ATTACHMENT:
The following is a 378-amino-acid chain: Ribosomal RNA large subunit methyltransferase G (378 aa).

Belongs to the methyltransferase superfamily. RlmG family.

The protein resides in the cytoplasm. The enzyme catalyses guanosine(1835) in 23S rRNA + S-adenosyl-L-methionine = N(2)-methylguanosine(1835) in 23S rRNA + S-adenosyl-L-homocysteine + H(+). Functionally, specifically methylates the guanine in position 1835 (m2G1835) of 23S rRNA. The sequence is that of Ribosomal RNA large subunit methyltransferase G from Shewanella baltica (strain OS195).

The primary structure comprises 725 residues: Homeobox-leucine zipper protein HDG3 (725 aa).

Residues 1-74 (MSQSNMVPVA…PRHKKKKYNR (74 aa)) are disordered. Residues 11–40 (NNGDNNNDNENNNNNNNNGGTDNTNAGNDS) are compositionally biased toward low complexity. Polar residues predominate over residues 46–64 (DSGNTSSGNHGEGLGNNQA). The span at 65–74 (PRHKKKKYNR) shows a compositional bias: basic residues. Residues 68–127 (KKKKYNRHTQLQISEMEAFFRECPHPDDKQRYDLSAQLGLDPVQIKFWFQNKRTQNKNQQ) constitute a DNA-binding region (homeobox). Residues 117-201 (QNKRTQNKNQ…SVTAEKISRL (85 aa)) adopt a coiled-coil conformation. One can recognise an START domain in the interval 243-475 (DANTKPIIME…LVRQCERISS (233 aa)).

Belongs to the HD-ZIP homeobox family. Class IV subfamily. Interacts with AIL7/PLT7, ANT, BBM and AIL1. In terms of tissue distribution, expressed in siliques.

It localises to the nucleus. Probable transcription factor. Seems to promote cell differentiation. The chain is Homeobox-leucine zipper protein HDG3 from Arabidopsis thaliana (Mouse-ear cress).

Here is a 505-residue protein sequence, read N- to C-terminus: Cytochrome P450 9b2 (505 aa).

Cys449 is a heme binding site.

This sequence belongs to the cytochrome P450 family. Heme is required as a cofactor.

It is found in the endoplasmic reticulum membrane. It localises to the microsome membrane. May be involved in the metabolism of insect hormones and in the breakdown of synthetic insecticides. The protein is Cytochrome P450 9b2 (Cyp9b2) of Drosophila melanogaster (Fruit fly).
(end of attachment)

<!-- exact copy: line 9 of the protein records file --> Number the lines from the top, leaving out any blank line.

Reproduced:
Cys449 is a heme binding site.